Problems With Fiberglass Doors
Fiberglass doors are an appealing choice in modern building because of their durability and attractive appearance. Some fiberglass doors do an excellent job of resembling wood, but won’t warp and shift as they absorb moisture over time.
However, even the most modern, high-end fiberglass doors aren’t entirely maintenance free.
Fiberglass doors usually have a stain and clear coat finish that will wear out over time. Sun, wind and rain cause the finish to become dull or faded. A good warranty for a fiberglass door's finish is five years. Left unattended, the finish can become blotchy and unsightly, and the inner fiberglass core can begin to rot.
Staining a fiberglass door, either to match the colors of a house when the door is new or to restore a worn finish, is a complicated and time-consuming process. Each brand of stain has its own application instructions, which indicate the safe temperature range for applying the stain or what sort of cleaning chemicals to avoid when stripping off the existing finish. Working in a sheltered space with little direct sunlight and wind is essential to getting a good finish. Sunlight and wind may cause the fiberglass stain to dry too quickly or unevenly. Most types of stain also require that the base coat dry for several days before you apply the clear protective finish. This means the door will need to be off its hinges for an extended period of time.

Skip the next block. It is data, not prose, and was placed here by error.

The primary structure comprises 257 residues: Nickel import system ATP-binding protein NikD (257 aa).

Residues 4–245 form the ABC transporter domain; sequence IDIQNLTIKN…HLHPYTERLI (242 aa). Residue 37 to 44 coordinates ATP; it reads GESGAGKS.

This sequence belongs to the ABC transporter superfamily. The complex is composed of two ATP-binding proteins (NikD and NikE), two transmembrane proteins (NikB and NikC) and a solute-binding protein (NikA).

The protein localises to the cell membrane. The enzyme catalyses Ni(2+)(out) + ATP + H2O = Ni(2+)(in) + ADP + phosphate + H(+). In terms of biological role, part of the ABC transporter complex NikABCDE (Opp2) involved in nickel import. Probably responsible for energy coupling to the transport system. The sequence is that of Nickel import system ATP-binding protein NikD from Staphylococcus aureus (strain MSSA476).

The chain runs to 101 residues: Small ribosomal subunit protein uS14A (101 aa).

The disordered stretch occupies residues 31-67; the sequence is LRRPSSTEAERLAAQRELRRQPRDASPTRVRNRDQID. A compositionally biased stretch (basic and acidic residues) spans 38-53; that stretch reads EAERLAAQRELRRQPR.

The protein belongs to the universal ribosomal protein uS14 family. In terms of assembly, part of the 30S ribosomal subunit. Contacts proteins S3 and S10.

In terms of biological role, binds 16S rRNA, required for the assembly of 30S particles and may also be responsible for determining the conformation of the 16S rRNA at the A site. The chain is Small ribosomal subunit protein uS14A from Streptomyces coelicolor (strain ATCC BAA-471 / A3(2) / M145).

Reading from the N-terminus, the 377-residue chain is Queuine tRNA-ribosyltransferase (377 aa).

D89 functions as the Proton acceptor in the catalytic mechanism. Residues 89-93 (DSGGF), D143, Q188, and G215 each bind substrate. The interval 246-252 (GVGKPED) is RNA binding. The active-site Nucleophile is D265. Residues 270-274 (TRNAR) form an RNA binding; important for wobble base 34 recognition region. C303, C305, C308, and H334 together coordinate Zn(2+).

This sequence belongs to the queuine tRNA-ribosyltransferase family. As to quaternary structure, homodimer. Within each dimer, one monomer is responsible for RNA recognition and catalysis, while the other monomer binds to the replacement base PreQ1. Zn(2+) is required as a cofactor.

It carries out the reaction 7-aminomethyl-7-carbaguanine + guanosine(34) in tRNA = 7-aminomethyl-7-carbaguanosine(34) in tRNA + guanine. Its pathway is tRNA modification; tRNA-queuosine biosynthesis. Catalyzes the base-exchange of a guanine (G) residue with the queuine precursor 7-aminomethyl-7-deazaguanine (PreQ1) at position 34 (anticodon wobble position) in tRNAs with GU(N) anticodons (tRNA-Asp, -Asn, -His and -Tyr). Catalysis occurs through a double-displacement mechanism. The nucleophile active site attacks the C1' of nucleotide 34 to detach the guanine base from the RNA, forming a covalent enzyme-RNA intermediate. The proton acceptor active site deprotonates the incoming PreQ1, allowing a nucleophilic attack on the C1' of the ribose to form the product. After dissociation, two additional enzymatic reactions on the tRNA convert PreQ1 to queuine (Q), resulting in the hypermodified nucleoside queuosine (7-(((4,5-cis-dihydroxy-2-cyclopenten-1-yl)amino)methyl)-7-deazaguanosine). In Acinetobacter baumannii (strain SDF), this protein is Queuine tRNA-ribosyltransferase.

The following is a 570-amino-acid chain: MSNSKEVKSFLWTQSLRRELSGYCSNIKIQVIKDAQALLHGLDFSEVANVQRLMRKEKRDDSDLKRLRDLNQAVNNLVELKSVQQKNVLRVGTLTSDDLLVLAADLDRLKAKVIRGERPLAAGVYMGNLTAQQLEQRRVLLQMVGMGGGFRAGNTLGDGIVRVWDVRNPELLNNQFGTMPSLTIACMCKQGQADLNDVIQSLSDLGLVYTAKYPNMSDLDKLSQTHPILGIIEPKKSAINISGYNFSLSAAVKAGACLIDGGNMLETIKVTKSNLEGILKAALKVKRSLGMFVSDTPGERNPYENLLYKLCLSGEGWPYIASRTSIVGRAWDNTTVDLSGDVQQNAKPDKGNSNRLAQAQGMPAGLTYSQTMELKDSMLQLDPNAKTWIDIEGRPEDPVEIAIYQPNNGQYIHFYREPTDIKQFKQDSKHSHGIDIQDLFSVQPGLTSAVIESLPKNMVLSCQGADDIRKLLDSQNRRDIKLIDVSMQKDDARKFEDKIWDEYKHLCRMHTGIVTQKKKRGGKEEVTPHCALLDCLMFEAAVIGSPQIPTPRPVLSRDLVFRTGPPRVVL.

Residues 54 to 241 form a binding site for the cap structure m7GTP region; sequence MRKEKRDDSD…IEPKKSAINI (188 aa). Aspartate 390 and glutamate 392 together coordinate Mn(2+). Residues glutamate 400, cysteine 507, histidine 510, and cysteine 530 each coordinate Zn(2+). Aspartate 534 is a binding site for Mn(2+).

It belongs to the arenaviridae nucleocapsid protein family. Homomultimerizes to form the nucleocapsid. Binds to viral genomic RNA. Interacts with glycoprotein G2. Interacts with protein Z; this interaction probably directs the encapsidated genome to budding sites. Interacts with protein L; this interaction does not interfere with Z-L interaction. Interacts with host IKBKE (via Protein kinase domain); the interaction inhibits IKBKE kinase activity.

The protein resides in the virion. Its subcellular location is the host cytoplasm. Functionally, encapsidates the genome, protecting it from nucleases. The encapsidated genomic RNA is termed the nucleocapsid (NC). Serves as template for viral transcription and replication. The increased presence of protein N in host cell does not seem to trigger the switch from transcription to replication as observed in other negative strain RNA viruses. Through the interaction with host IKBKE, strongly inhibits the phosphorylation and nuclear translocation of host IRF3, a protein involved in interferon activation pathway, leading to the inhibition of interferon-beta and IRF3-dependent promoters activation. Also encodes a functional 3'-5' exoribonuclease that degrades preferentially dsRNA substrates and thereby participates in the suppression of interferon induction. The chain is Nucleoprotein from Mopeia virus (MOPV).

Cracking is a problem with some low-quality, inexpensive fiberglass doors. The fiberglass is rigid and can crack during cold weather when the material contracts. These cracks may simply damage the door's appearance. They can also cause a gap where cold air can enter the home.
Some fiberglass doors include an artificial wood grain pattern to make the doors resemble traditional wooden doors. On inexpensive models, the buyer may have few choices as to the grain pattern and depth. Low-cost fiberglass doors may feature unnatural graining that looks fake.
Fiberglass doors come in a wide range of styles and prices. The best models, which include natural-looking graining and solid fiberglass construction, cost several thousand dollars.